Just a small, ordinary, beach and boat strip with a couple of pubs.

Next was Mount Gambier.

Five - O had already given us his informative, valued, personal insight into this place, having stayed here just before the Adelaide Test:

"There's f*ck all there."

The famous Blue Lake turned out to be nothing more than a large reservoir to feed the town and this certainly wasn't as scenic as Dove Stone in Saddleworth - which I could visit via a short walk from home.

Port Fairy next and while pretty, its self-proclaimed label as 'The World's Most Liveable Community' was way over the top - just a small estuary with a couple of jetties and a few boats moored up.

By the time we had covered 300 km I began to get rather pissed off.

The scenery was samey, and Lofty had devised an exquisite instrument of in - car torture. A memory stick inserted into the car stereo system with 1,036 of his favourite songs stored. These fell into three main categories:

1. MOR American hits by singers with whiny, annoying, 'castrated just before recording' voices - The Darkness, Chicago, Toto, REO Speedwagon and the like.

2. Plinky-Plonky music by pseudo country artists like Del Mc Coury, and Steve Earle.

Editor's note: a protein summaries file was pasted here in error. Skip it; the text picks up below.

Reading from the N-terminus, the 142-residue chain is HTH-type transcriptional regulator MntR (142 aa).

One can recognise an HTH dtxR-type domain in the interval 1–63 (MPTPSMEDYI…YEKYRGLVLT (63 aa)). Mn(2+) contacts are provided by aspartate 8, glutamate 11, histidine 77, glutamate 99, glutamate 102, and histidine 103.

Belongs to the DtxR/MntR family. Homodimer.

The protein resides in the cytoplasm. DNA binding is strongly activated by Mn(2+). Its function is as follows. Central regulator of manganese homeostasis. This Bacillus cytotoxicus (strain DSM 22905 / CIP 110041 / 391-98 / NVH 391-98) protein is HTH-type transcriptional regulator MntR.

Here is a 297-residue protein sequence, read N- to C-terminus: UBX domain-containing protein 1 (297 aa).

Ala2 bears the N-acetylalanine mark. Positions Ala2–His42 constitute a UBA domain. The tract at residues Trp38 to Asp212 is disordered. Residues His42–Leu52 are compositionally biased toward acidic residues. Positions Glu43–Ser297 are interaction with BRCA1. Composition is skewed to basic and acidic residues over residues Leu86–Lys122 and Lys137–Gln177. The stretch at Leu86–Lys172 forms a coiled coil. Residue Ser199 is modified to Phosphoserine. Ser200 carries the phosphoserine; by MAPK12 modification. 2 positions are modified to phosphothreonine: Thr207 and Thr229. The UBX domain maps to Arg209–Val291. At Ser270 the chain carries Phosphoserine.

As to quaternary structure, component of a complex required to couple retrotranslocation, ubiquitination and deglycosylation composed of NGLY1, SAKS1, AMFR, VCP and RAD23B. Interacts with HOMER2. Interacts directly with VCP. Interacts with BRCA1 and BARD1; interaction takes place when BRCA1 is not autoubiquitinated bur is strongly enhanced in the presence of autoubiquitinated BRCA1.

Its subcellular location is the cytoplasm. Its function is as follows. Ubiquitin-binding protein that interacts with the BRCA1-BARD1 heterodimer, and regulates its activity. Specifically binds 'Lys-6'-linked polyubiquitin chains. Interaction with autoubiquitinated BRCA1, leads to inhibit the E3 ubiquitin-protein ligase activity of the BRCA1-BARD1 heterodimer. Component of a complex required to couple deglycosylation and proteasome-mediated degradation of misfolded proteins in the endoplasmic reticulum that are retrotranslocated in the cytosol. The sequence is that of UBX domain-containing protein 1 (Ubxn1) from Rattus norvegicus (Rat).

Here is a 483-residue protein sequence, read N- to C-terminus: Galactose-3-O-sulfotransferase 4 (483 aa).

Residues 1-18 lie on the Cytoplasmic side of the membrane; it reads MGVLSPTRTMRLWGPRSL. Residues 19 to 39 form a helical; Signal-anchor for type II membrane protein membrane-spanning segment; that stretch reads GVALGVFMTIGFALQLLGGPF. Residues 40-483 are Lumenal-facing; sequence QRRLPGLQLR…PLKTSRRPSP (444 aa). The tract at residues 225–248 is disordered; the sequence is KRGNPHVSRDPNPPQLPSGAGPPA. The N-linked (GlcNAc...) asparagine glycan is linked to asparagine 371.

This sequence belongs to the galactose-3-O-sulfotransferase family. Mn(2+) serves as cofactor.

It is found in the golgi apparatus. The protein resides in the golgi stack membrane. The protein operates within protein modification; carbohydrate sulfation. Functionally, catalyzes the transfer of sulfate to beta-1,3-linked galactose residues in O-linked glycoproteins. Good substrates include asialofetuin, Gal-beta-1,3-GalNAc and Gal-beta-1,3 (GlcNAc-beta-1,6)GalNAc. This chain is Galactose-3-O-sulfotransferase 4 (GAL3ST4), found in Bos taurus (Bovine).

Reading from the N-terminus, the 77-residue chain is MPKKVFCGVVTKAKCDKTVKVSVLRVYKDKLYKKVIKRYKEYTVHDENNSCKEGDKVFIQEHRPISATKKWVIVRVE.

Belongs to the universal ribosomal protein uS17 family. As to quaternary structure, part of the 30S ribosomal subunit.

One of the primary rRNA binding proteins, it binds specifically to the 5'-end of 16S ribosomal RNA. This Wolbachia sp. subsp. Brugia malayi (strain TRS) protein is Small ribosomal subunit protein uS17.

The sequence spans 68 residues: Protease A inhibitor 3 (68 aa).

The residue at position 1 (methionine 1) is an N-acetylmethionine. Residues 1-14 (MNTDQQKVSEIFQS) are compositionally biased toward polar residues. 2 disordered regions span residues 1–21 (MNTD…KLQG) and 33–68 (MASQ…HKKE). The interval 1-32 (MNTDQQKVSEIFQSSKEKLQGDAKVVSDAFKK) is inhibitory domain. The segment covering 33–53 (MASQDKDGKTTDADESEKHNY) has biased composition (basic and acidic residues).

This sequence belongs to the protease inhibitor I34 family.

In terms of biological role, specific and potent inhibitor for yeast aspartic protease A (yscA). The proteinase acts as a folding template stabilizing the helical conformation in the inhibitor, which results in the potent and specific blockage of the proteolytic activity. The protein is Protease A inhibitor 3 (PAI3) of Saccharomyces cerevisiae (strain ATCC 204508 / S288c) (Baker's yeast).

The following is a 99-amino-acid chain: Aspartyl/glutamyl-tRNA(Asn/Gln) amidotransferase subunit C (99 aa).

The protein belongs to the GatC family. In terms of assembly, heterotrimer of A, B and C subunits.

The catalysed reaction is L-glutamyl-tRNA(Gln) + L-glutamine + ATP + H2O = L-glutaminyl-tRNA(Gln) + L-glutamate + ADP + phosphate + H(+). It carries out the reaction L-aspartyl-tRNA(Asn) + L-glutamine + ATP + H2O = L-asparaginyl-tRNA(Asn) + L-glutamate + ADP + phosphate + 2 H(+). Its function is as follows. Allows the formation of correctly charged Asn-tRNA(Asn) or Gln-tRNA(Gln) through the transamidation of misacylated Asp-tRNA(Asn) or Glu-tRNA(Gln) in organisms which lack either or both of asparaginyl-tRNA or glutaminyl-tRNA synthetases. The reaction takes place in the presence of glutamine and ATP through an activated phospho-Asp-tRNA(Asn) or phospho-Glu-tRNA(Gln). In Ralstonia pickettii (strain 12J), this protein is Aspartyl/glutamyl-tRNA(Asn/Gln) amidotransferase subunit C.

3. The most whiny, annoying voice of all - Coldplay.

While I can cope with the first two varieties, number three leaves me very cold indeed and it was not long before I had to reach for a couple of Paul Kelly CD's to dignify the mix.

At last we reached Warrnambool, our overnight stop prior to hitting the Great Ocean Road in the morning. Whilst unpacking the car it became apparent that Lofty's quality new suitcase purchased two weeks ago from the Reject Shop in Port Augusta has developed a small fault. A six - inch gaping rent in the fabric. After only two flights! There is also a Reject Shop in Warrnambool, but when I suggested Lofty might return his case there and demand a full refund, this attracted more harsh words.

A great meal at Images in Warrnambool and to round the night off some good news from Mrs Blade, who has been able to negotiate a refund of the Perth Viagogo Test tickets for day one, meaning we are not now out of pocket.

In total we covered a further 370km today, the drive is called 'The Limestone Coast' but it seems overrated and is not one I would care to repeat in a hurry.